First Baby? Here are 4 Products Worth Splurging On

by Emily Guy Birken · 16 comments

save money on babies

The first time I walked into Babies”R”Us when pregnant with my first child, I felt overwhelmed almost to the point of hyperventilating. There were so many products out there — and it felt like every single purchase I made would determine my child’s fate.

Four years and another baby later, it’s clear to me now that baby gear manufacturers and retailers probably want you to be panicked. It’s much easier to sell unnecessary items to frightened and overwhelmed parents, since you’ll be happy to buy any product that will help you feel more in control.

But just like any other purchases, some baby gear is worth the investment, while some will clutter up the nursery until you have a yard sale a decade later.

Here are four baby products worth spending extra money on:

baby products to buy1. Any furniture that will be on display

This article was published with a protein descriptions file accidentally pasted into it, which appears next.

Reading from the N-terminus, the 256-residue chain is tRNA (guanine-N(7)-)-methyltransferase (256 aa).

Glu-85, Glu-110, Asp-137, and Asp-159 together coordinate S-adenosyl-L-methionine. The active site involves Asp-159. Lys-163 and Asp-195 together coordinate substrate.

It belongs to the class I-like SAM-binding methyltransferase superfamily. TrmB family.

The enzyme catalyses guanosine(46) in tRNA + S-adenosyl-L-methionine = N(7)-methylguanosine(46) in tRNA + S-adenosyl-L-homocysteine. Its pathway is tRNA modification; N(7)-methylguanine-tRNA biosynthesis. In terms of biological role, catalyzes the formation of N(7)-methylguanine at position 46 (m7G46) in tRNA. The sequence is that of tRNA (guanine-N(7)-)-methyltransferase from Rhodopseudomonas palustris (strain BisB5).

Before our first was born, my husband and I drove two hours to Ikea to find various nursery necessities, including a changing table. Over a plate of Swedish meatballs, we agreed on the cheapest changing table at the store, and took it home to assemble it.

Even though that table is still in use and shows no sign of deterioration, I really wish we’d spent more on a nicer piece of furniture. That’s because we set up the changing table in the living room, where it would be used most often.

The table doesn’t have drawers, meaning baby clothes are always in piles on the shelves, and the finish is nothing like the rest of our furniture. Four years in the same spot, and it still looks temporary.

Babies certainly grow up quickly, but if you know some piece of baby gear — from a rocking chair to the changing table to the crib itself — will be in a common area of the house, go ahead and splurge on something that will look like it belongs. You’ll be looking at it for several years, so you might as well enjoy it.

2. The safety gear you’ll use most often

One of my pet peeves is how baby safety gear is marketed (more expensive doesn’t always mean safer). A $400 Britax car seat isn’t safer than the $60 Target brand seat; it’s simply easier to use. If you’re on a limited budget, you can rest assured your child is just as safe in a cheaper car seat.